Let me invoke a powerful theorem of Swan:

Theorem [2, Cor. 1]: Let $$G$$ be a finite group. Then the kernel of $$K_0(\mathbb{Z}[G]) \to K_0(\mathbb{Q}[G])$$ is finite.

Now from a formal dévissage argument using explicit computations for sheaves supported on closed points and the theorem, it follows that $$\chi_{W,U}(F)=\chi_{c,U}(F)=1$$ for a constructible sheaf $$F$$. In my view, this is the right generalization. Note that if $$F$$ is constructible locally constant, corresponding to a $$G_{K,S}$$-module $$M$$ such that $$l$$ is invertible on $$U$$ for each $$l$$ dividing the order of $$M$$, then $$H^i(U,F)=H^i(G_{K,S},M)$$ and the statement $$\chi_{c,U}(F)=1$$ is equivalent, after unwinding the definitions, to the formula for the global Euler characteristic (thus by a dévissage one can also prove that $$\chi_{c,U}(F)=1$$ for $$F$$ constructible by reducing to the above case and the case of a sheaf supported on a closed point).

Since the groups $$H^i_c(U,F)$$ are finite, the groups $$H^i(U,F)$$ are also finite because Galois cohomology of $$\mathbb{R}$$ and of p-adic fields/henselian local fields of number fields with finite coefficients is finite. We can thus define for $$F$$ constructible: $$\chi_U(F)=\prod_{i=0}^3 [H^i(U,F)]^{(-1)^i}$$ and the equality $$\chi_c(U,F)=1$$ becomes: $$\chi_U(F)=\prod_{v\in S} \prod_{i=0}^3[H^i(K_v,F_v)]^{(-1)^i}=\prod_{v~\text{finite}} \chi_v(F_v) \prod_{v~\text{archimedean}} \frac{[H^0(K_v,F_v)]}{[\hat{H}^0(K_v,F_v)]}$$ where $$\hat{H}^i(K_v,-)$$ for $$v$$ archimedean denotes Tate cohomology and $$\chi_v$$ is the local Euler characteristic (I have used that the Herbrand quotient of a finite module is $$1$$). Using the computation of the local Euler characteristic [1, I.2.8] and the product formula, we find $$\chi_U(F)= \prod_{v~\text{archimedean}} \frac{[H^0(K_v,F_v)]}{[\hat{H}^0(K_v,F_v)]|[M]|_v}$$ where $$M$$ is the $$G_K$$-module corresponding to the stalk $$F_\eta$$ at the generic point and $$|-|_v$$ is the normalized norm associated to the archimedean place $$v$$. In the case where $$mF=0$$ for $$m$$ invertible on $$U$$ this is [1, II.2.13].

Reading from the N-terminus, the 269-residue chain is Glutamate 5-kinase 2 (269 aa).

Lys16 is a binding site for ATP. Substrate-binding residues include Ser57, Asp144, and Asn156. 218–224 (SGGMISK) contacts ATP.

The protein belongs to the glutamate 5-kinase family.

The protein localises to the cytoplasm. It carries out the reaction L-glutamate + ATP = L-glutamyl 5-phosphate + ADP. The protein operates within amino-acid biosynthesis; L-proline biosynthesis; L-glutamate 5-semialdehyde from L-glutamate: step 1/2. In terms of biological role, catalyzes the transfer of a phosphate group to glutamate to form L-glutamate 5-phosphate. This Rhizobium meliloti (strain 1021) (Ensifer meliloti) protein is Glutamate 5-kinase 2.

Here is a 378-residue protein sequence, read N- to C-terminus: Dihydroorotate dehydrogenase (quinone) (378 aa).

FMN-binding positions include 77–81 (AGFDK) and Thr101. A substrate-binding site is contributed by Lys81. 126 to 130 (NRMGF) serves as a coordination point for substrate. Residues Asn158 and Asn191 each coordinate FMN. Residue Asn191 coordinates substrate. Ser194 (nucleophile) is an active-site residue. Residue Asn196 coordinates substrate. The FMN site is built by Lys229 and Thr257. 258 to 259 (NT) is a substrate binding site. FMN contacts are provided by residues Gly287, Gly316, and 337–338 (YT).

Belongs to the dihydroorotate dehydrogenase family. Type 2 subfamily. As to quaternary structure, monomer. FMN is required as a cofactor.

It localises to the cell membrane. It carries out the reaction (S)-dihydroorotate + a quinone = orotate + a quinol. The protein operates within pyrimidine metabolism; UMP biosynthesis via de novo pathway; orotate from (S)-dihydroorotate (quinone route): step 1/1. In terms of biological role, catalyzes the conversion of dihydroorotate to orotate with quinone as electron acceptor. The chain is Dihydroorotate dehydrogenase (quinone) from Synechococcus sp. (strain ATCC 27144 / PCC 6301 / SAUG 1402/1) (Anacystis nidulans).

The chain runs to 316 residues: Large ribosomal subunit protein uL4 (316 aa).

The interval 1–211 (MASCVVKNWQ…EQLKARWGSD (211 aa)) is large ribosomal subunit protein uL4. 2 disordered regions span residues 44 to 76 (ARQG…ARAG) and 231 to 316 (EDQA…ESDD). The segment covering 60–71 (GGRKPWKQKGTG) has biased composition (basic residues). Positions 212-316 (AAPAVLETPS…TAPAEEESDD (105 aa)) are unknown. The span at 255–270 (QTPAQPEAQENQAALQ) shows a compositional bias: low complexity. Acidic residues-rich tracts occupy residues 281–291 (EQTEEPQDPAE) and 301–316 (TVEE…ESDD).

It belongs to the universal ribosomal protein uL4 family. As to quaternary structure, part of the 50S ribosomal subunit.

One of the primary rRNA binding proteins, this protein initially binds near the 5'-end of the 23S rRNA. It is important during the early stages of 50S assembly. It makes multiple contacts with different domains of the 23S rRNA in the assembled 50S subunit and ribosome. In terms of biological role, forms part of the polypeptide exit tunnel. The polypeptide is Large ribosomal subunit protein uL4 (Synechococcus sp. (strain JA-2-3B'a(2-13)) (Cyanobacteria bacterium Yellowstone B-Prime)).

When the invertibility condition for a locally constant constructible sheaf $$F$$ does not hold, the relation between $$H^\ast(U,F)$$ and $$H^\ast(G_{K,S},M)$$ is more complicated (and I don't even know if the latter are finite!): let $$\bar{U}$$ denote the normalization of $$U$$ in the fixed field of $$G_{K,S}$$. Then you have a spectral sequence $$H^p(G_{K,S},H^q(\bar{U},F))\Rightarrow H^{p+q}(U,F)$$ One can say that $$H^0(\bar{U},F)=M$$, $$H^1(\bar{U},F)=0$$ and $$H^i(\bar{U},F)(l)=0$$ for $$i\geq 0$$ if $$l$$ is invertible on $$U$$ (see [1, the proof of I.2.9]); beyond that I don't know what can be said.

Side note: a lot of what I said is studied in my article Special values of L -functions on regular arithmetic schemes of dimension 1. I apologize for the self-plug but I feel like it was kind of inevitable

[1] Milne, J. S., Arithmetic duality theorems, Charleston, SC: BookSurge, LLC (ISBN 1-4196-4274-X/pbk). viii, 339 p. (2006). ZBL1127.14001.

[2]Swan, R. G., The Grothendieck ring of a finite group, Topology 2, 85-110 (1963). ZBL0119.02905.

• Could you perhaps go into a little more detail about how this helps to answer the original question? When the order of M is not invertible in $O_{K, S}$, is the relation between Galois and (Weil-)etale cohomology strong enough that we can use it to compute the Euler characteristic of $H^*(G_{K, S}, M)$? Commented Sep 2, 2022 at 13:57
• (Or are you claiming that the $G_{K, S}$-cohomology is simply the wrong thing to study when $S$ doesn't contain all primes dividing $\#M$, and we should abandon it and work with these other theories instead?) Commented Sep 2, 2022 at 14:11
• This was mostly an attempt to answer the third question. I would not say that the G_K,S cohomology is the wrong thing to study but it certainly seems messier, and actually I don't know if the G_K,S cohomology is finite without the invertibility condition ! My main reference is Milne's book and he always assumes the order is invertible. Commented Sep 2, 2022 at 16:35
• We can say that the cohomology groups $H^i(U,F)$ are finite though because the $H^i_c(U,F)$'s are and Galois cohomology of $\mathbb{R}$/ a p-adic field with finite coefficients is finite; this gives a formula for the alternating product of the $[H^i(U,F)]$ for $i=0$ to $3$. I will write this down more explicitely. Commented Sep 2, 2022 at 16:44
• The galois cohomology groups $H^i(G_{K,S},M)$ are always finite if $S$ and $M$ are finite, see math.stanford.edu/~conrad/BSDseminar/Notes/L4.pdf. Commented Sep 5, 2022 at 10:30